563 F.3d 1285 (Fed. Cir. 2009), 2008-1279, Synthes (U.S.A.) v. G.M. Dos Reis Jr. Ind. Com. de Equip. Medico
|Citation:||563 F.3d 1285, 90 U.S.P.Q.2d 1609|
|Party Name:||SYNTHES (U.S.A.), Plaintiff-Appellant, v. G.M. DOS REIS JR. IND. COM. DE EQUIP. MEDICO (also known as GMReis), Defendant-Appellee.|
|Case Date:||April 17, 2009|
|Court:||United States Courts of Appeals, Court of Appeals for the Federal Circuit|
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Jeffrey M. Olson, Sidley Austin LLP, of Los Angeles, CA, argued for plaintiff-appellant. With him on the brief were Robert A. Holland, Sean A. Commons, and Matthew S. Jorgenson.
Matthew C. Lapple, Covington & Burling LLP, of San Diego, CA, argued for defendant-appellee. Of counsel was John M. Benassi, Heller Ehrman LLP, of San Diego, California.
Before SCHALL, FRIEDMAN, and BRYSON, Circuit Judges.
SCHALL, Circuit Judge.
Synthes (U.S.A.) (" Synthes" ) appeals the final judgment of the United States District Court for the Southern District of California dismissing without prejudice its suit for patent infringement against G.M. dos Reis Jr. Ind. Com de Equip. Medico (" GMReis" ). Synthes (U.S.A.) v. G.M. dos Reis Jr. Ind. Com. de Equip. Medico, No. 07-CV-309-L(AJB), 2008 WL 789925 (S.D.Cal. Mar. 21, 2008). The court dismissed Synthes's suit after it determined that it lacked personal jurisdiction over
GMReis. For the reasons set forth in this opinion, we hold that the district court does have personal jurisdiction over GMReis. We therefore reverse the court's judgment and remand the case to the court for further proceedings.
Synthes is a global medical-device company, with its principal place of business in Pennsylvania. It develops, produces, and markets instruments and implants, including bone plates, for the surgical fixation, correction, and regeneration of the human skeleton. Synthes is the assignee of United States Patent No. 7,128,744 (" the '744 patent" ), which is directed to " a bone plating system and method for fracture fixation of bone." '744 patent, Abstract (filed Sept. 22, 2003). GMReis is a Brazilian corporation, with its headquarters in that country. It designs, manufactures, and markets orthopedic and neurological medical devices, including bone plates.
From February 14-16, 2007, the Chief Executive Officer of GMReis, Geraldo Marins dos Reis, Jr., and a GMReis employee, Jose Luis Landa Lecumberri, represented GMReis at the 2007 American Association of Orthopaedic Surgeons Annual Meeting (" AAOS Meeting" or " AAOS trade show" ) in San Diego, California. At GMReis's booth, Mr. dos Reis and Mr. Lecumberri displayed, among other things, samples of five locking bone plates.1
At the AAOS trade show, Synthes served Mr. dos Reis and Mr. Lecumberri with a summons and complaint. The complaint consisted of a single count: " GMReis has been and still is making, using, offering for sale, and/or importing into the United States products, systems, and/or apparatuses that infringe the '744 Patent, all in violation of 35 U.S.C. § 271." (Compl.2, ¶ 12.) Section 271 provides that " whoever without authority makes, uses, offers to sell, or sells any patented invention, within the United States or imports into the United States any patented invention during the term of the patent therefor, infringes the patent." 35 U.S.C. § 271(a) (2006).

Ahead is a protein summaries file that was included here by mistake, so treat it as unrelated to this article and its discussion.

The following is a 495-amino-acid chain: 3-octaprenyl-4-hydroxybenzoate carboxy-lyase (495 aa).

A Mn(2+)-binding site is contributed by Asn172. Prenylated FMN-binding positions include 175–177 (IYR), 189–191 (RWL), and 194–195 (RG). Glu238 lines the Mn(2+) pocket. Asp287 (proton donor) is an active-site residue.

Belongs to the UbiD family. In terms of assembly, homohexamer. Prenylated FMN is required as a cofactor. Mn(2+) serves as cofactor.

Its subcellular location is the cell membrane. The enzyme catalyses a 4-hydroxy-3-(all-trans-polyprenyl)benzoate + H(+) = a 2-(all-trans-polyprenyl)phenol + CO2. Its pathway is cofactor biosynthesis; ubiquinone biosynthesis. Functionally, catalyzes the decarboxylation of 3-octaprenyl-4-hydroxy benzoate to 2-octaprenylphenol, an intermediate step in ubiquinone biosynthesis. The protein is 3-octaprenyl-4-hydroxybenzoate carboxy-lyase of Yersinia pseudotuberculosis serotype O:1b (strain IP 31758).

Synthes pleaded that GMReis was subject to personal jurisdiction in the Southern District of California because it had " imported into the United States and/or offered to sell locking plates that infringe Synthes' patent rights [and had] displayed said locking plates at the 2007 [AAOS] Annual Meeting in San Diego, California for the purpose of generating interest in infringing products to the commercial detriment of [Synthes]." (Compl.1, ¶ 1.) Synthes alleged that, as a result of GMReis's activities, it suffered and continued to suffer damages, including " impairment of the value of the '744 Patent." (Compl.3, ¶ 13.) Synthes requested that the district court enter judgment that GMReis infringed the '744 patent and that it enjoin GMReis from infringing activity. (Compl.3, ¶ 1-2.)
On April 6, 2007, GMReis moved to dismiss Synthes's complaint for lack of personal jurisdiction under Fed.R.Civ.P. 12(b)(2). In its memorandum accompanying the motion to dismiss, GMReis admitted
that it attended the 2007 AAOS Meeting as part of its international sales effort. It contended, however, that it was not subject to general personal jurisdiction in California because it did not have " continuous and systematic" contacts with California. It also contended that it was not subject to specific personal jurisdiction because it had not performed any act that would constitute patent infringement. Specifically, GMReis asserted that it never made any offer for sale of the accused product in the United States, and that bringing a product into the United States for display at a trade show does not constitute an infringing act of importation under 35 U.S.C. § 271(a).